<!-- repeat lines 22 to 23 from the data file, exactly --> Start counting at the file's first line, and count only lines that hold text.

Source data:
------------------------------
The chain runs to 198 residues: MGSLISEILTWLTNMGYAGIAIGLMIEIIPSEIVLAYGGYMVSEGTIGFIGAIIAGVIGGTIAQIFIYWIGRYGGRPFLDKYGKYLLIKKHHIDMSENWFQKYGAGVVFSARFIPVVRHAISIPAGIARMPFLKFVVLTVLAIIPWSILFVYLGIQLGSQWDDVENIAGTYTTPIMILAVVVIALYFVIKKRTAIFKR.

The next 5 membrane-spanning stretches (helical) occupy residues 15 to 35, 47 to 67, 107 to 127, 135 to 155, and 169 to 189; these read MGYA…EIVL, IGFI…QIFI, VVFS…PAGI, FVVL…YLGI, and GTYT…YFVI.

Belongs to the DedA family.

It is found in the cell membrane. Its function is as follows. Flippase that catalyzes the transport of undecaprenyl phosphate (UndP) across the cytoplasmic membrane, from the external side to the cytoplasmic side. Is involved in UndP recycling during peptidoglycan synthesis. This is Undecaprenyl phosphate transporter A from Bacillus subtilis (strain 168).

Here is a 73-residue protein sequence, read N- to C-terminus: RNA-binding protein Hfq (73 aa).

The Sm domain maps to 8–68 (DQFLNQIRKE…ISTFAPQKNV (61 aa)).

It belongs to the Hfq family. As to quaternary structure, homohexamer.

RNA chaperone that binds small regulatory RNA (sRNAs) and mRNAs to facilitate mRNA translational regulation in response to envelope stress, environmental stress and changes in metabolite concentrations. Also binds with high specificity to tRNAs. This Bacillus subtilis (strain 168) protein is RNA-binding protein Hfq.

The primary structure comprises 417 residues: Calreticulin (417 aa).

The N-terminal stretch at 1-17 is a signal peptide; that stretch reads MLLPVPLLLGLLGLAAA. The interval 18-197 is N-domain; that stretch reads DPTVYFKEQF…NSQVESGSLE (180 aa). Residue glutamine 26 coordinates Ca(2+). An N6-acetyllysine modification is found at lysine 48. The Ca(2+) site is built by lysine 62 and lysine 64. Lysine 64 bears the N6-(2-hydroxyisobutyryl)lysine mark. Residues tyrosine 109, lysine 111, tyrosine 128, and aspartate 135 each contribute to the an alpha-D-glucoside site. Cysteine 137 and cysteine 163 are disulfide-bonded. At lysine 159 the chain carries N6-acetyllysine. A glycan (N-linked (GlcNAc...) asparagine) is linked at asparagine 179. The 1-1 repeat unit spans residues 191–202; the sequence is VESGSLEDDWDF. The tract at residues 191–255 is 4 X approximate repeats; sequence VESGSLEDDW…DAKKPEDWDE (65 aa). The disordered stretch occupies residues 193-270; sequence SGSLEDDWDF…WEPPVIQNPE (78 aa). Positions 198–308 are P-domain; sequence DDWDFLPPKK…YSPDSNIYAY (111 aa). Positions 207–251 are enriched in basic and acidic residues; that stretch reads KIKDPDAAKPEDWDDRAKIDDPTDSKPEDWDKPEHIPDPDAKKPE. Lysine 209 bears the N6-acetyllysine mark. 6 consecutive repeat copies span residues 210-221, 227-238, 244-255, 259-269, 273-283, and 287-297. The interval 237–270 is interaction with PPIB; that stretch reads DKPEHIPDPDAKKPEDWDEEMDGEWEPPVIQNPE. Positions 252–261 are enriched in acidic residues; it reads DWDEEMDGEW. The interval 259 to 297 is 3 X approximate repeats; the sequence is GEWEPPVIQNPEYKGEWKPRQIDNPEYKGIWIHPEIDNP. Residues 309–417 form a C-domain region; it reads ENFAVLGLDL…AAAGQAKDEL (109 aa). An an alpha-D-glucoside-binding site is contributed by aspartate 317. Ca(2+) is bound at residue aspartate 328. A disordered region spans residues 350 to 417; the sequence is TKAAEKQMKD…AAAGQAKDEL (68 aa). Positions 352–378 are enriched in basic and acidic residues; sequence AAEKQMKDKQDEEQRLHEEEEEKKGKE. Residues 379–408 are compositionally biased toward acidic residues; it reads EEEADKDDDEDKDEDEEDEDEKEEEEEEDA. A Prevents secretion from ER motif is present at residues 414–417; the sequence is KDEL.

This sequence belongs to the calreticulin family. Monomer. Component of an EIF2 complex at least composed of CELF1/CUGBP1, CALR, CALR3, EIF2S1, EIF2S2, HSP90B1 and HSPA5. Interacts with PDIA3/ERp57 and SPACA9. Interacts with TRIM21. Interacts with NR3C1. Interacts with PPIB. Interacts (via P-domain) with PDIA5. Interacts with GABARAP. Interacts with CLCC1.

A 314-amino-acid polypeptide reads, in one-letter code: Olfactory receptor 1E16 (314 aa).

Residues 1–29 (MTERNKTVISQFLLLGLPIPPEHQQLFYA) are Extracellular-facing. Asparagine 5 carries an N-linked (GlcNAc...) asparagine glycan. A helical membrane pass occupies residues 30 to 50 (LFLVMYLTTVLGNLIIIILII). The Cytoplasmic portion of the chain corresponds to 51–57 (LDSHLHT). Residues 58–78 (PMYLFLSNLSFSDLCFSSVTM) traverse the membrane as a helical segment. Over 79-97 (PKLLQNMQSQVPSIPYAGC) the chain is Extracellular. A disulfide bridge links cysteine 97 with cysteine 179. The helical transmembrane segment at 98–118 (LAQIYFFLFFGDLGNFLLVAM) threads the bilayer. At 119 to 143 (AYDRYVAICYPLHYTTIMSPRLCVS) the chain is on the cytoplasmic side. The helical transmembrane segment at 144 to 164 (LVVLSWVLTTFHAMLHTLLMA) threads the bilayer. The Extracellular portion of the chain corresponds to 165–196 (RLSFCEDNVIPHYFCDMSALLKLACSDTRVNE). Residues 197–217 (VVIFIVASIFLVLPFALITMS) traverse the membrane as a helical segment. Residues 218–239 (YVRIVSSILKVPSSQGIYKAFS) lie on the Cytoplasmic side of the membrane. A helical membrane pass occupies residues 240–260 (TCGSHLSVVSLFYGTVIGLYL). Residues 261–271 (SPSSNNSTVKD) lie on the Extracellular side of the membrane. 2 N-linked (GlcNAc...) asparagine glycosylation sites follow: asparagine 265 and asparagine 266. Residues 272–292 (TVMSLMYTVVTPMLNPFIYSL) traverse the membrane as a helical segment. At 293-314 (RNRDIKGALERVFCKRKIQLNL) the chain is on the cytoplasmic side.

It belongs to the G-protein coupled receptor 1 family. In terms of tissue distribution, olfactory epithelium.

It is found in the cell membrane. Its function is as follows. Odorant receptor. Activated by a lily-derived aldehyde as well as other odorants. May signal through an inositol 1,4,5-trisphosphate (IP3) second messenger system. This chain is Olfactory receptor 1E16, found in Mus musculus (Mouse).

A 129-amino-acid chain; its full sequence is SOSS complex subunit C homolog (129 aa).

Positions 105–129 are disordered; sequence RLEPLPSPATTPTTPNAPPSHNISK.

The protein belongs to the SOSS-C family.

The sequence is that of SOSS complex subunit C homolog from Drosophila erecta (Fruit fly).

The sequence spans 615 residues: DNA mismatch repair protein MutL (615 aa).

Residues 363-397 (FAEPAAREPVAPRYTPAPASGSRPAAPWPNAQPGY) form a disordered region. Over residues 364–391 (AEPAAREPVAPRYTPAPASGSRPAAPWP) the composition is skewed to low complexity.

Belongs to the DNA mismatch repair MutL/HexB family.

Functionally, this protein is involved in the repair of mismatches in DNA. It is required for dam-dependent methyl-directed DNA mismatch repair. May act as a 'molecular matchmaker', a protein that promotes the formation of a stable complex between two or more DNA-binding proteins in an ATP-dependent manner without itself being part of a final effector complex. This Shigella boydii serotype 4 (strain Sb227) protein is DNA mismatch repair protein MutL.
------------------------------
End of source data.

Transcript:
Belongs to the DNA mismatch repair MutL/HexB family.

Functionally, this protein is involved in the repair of mismatches in DNA. It is required for dam-dependent methyl-directed DNA mismatch repair. May act as a 'molecular matchmaker', a protein that promotes the formation of a stable complex between two or more DNA-binding proteins in an ATP-dependent manner without itself being part of a final effector complex. This Shigella boydii serotype 4 (strain Sb227) protein is DNA mismatch repair protein MutL.